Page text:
Update: Here is the link the White House announcement of the Executive Order
For the last 4 years, I have persistently advocated for a trade sanction approach in response to the vast economic espionage being conducted by numerous nation-states and foreign corporate threat actors.
When I first started to publicly discuss this issue in the immediate aftermath of the Operation Aurora investigation, the main challenge we faced was the vast number of intrusions that had been conducted by the Chinese military and intelligence agencies on behalf of and for the commercial benefit of their State-Owned Enterprises (SoEs) and private industry. Since those not so distant days, the problem has grown in size and CrowdStrike is now tracking dozens of nation-states and criminal organizations that are executing cyber operations against companies across virtually every sector of our economy on a daily basis.
Last year, the United States government had taken the unprecedented steps of filing a criminal indictment against 5 Chinese People’s Liberation Army (PLA) officers, who are members of the 2nd Bureau of the 3rd Department of the General Staff of the PLA – the Department responsible for conducting signals intelligence collection for the Chinese military, as well as publicly attributing the devastating attack on Sony to North Korea.
Today the White House is making yet another huge leap forward in the effort to raise the cost to our cyber adversaries and establish a more effective deterrent framework to punish actors engaged in serious intentional destructive or disruptive attacks that present a threat to national or economic security, as well as anyone engaged in economic espionage for commercial benefit or theft of financial information on a massive scale.
President Obama is expected to sign an Executive Order under the authority of the International Emergency Economic Powers Act, to authorize the Secretary of the Treasury, in consultation with the Attorney General and the Secretary of State, to list foreign individuals or entities on the Specially Designated Nationals (SDN) List who are engaged in “significant malicious cyber-enabled activities.” The list can include individuals or organizations responsible for the hacks, as well as those companies (or SoEs) that may be financially benefiting from the stolen intellectual property they receive from the intelligence operations conducted by their governments. Being on this list means that U.S. businesses or persons are prohibited from conducting any business with the blacklisted entity (thus, they are immediately cut off from the entire U.S. financial sector) and travel by the entity to the U.S. is banned. In practice, the effect may even be more impactful and global as many other countries enforce sanctions against SDN-listed individuals.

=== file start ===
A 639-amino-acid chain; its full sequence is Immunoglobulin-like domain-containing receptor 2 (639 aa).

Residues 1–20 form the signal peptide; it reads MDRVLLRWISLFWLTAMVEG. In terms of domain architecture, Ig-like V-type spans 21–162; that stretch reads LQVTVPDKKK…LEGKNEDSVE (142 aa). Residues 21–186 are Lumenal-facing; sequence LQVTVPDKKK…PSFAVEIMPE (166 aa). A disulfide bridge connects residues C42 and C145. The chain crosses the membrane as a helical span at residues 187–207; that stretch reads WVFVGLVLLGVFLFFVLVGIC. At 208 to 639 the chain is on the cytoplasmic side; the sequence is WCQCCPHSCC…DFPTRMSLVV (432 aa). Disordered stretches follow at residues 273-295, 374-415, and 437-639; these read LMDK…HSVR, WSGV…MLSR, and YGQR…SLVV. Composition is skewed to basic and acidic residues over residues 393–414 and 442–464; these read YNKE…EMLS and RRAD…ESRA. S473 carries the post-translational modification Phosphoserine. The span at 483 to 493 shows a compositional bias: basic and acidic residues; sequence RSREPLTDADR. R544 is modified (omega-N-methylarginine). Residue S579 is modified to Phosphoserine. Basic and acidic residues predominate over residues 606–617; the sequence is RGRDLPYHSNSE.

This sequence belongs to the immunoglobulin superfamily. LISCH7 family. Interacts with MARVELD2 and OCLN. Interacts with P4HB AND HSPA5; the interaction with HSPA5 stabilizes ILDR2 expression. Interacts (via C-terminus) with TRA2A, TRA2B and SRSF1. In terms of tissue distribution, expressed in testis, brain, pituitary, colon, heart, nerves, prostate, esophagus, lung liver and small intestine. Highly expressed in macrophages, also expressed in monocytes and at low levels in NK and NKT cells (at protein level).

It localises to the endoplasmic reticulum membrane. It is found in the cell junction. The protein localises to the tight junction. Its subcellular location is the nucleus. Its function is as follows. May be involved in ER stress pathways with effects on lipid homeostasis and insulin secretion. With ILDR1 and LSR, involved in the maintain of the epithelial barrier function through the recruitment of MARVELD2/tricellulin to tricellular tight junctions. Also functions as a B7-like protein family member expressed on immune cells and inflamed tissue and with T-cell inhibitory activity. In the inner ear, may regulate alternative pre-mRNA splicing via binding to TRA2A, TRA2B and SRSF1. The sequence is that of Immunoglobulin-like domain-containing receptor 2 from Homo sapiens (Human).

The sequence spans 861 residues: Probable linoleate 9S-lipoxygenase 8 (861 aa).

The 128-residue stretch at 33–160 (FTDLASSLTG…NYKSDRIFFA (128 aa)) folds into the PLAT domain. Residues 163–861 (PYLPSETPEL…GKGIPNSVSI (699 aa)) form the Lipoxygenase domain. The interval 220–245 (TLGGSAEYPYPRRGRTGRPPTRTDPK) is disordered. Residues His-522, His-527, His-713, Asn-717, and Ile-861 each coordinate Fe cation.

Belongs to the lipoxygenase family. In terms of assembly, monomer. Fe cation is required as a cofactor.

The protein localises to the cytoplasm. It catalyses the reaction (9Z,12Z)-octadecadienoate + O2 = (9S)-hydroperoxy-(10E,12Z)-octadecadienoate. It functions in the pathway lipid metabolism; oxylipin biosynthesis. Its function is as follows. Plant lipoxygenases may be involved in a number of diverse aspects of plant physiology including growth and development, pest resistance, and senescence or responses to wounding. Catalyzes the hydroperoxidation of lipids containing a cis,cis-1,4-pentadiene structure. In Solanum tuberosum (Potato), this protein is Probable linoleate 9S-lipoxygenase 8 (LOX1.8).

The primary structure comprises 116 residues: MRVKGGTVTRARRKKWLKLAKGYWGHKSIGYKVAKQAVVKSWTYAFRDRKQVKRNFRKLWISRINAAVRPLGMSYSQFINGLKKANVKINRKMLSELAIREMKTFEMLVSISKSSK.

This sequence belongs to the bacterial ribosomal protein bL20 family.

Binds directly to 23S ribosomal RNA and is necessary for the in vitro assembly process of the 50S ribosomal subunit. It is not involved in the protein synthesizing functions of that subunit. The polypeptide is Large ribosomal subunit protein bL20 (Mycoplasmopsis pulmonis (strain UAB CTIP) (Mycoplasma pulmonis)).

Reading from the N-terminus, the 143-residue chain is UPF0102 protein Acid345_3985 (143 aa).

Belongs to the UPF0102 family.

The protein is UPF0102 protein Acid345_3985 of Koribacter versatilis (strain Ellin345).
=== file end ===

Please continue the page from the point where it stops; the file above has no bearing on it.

While it remains to be seen how often these powers are used by the U.S. government and who might end up on the receiving end of these sanctions, I cannot understate the momentous impact of this action. The administration deserves tremendous credit for taking this extraordinary bold step. Today the individuals listed on the SDN include terrorists, WMD proliferators and narcotics traffickers. In the not too distant future, cyber criminals, companies that benefit from commercial espionage, and operatives of foreign intelligence services may very well find themselves added to such dubious company. Welcome to the Brave New World!